A Raisin in the Sun: A play that changed the face of American theater

A Raisin in the Sun: A play that changed the face of American theater

Spirit Trickey

1.17.2011

Spirit Trickey

Spirit Trickey is the daughter of Minnijean Brown-Trickey. Raised in Ontario, Canada, Ms. Trickey has spent the last six years working as a park ranger at Little Rock Central High School National Historic Site. She is a journalism graduate from the University of Arkansas at Little Rock and has served on the Little Rock Racial and Cultural Diversity Commission since 2004. She is a graduate of the 2010 class at the Clinton School of Public Service.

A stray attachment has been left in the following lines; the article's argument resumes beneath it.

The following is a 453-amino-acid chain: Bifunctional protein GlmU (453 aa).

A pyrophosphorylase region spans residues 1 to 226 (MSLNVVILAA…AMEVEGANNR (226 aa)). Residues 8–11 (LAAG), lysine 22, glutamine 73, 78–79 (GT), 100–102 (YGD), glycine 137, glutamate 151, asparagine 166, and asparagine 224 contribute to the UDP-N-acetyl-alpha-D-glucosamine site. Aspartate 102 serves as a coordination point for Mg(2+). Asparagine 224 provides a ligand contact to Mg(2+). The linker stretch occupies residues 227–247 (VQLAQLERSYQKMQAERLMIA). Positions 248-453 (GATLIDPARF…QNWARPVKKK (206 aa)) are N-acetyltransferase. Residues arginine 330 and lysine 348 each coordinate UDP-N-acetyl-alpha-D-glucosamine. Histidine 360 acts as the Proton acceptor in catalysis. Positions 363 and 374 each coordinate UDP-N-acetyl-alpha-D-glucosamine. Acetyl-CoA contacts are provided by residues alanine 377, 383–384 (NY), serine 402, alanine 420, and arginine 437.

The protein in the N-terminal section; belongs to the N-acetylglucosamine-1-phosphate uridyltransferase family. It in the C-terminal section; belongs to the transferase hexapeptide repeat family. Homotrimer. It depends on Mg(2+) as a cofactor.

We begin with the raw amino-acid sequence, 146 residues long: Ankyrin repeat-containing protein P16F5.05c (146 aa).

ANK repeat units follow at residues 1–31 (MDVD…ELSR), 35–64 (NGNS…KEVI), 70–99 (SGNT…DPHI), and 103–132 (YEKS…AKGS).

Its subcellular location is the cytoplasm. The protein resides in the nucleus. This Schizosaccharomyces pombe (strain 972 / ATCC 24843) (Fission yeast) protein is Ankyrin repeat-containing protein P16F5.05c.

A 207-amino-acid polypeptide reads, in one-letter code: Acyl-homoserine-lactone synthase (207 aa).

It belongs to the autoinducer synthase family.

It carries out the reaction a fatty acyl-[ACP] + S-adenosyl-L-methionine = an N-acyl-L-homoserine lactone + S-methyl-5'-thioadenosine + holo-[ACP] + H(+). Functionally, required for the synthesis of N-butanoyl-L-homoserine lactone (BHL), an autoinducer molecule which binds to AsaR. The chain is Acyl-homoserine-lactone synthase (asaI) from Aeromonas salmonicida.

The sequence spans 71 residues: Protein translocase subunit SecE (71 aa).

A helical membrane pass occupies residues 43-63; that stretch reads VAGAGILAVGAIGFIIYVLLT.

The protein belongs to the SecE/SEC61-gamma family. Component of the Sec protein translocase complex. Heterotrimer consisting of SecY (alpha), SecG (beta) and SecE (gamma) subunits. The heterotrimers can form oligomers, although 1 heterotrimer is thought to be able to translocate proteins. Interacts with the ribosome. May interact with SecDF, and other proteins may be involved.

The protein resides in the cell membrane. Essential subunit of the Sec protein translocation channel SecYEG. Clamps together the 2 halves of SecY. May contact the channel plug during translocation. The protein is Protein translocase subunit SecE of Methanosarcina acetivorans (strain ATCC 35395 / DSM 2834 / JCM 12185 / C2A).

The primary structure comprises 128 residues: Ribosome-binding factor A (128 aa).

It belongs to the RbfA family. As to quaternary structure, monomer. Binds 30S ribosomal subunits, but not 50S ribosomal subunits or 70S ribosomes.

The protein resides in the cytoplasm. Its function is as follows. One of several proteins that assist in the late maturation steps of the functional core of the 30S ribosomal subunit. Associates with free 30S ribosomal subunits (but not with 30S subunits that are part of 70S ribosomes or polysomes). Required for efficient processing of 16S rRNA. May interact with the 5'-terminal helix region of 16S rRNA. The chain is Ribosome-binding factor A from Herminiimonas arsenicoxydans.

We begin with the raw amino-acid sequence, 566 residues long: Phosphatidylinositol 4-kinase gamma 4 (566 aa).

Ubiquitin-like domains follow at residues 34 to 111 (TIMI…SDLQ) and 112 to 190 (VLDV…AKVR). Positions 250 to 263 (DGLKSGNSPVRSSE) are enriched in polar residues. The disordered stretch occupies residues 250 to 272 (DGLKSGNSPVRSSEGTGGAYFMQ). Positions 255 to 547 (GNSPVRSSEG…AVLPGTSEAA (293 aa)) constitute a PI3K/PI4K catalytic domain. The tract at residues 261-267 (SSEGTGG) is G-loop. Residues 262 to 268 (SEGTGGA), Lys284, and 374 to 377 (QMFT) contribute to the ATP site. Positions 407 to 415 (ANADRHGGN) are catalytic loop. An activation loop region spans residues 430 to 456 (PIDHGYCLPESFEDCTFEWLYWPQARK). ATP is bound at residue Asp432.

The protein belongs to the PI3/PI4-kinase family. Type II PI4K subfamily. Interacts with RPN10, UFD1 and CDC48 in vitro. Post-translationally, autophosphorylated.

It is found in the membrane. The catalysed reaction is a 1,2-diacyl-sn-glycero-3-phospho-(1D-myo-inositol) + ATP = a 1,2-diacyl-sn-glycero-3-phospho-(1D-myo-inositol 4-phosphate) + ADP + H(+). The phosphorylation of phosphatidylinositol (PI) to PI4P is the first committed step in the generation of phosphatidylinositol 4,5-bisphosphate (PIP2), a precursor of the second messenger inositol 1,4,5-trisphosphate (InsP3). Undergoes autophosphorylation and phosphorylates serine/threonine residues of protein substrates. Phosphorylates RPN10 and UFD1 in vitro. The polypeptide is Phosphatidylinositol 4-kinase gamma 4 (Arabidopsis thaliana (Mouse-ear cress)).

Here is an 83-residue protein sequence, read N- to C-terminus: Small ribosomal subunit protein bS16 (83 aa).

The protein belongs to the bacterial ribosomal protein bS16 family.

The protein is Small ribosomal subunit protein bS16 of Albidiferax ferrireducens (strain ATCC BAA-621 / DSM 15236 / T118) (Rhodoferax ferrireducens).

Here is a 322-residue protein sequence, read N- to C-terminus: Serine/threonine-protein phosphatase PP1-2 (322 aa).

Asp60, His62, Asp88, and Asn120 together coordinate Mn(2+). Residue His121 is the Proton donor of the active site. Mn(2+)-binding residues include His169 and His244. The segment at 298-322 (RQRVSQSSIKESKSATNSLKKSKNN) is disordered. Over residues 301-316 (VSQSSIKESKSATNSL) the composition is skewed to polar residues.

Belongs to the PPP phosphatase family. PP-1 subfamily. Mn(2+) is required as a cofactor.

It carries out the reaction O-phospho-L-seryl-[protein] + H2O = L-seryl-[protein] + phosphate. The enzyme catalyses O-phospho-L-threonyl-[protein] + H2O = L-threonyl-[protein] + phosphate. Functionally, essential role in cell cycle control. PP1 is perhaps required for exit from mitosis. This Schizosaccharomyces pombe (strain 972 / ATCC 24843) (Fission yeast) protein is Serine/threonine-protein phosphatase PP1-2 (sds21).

Arkansas Repertory Theatre producing artistic director Bob Hupp leads a panel discussion with actors and members of the creative team from The Rep’s upcoming production of Lorraine Hansberry’s "A Raisin in the Sun," about how historical events are reflected and refracted in dramatic literature.

The play tells the story of an African American family living on Chicago’s south side in the 1950s. Recently widowed, Lena Younger receives a life insurance check and plans to buy a house for her family while her son, Walter - now the man of the family - has other ideas. In the struggle that ensues one dream will be fulfilled, another deferred.